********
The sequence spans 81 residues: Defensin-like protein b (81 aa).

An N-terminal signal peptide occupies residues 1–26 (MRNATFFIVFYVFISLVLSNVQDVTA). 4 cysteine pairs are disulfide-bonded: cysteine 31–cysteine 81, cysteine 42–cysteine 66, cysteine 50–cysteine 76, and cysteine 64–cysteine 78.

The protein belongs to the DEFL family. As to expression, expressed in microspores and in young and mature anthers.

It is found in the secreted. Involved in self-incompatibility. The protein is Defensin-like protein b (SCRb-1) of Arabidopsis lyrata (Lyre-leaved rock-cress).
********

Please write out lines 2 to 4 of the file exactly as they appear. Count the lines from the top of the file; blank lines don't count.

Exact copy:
An N-terminal signal peptide occupies residues 1–26 (MRNATFFIVFYVFISLVLSNVQDVTA). 4 cysteine pairs are disulfide-bonded: cysteine 31–cysteine 81, cysteine 42–cysteine 66, cysteine 50–cysteine 76, and cysteine 64–cysteine 78.

The protein belongs to the DEFL family. As to expression, expressed in microspores and in young and mature anthers.

It is found in the secreted. Involved in self-incompatibility. The protein is Defensin-like protein b (SCRb-1) of Arabidopsis lyrata (Lyre-leaved rock-cress).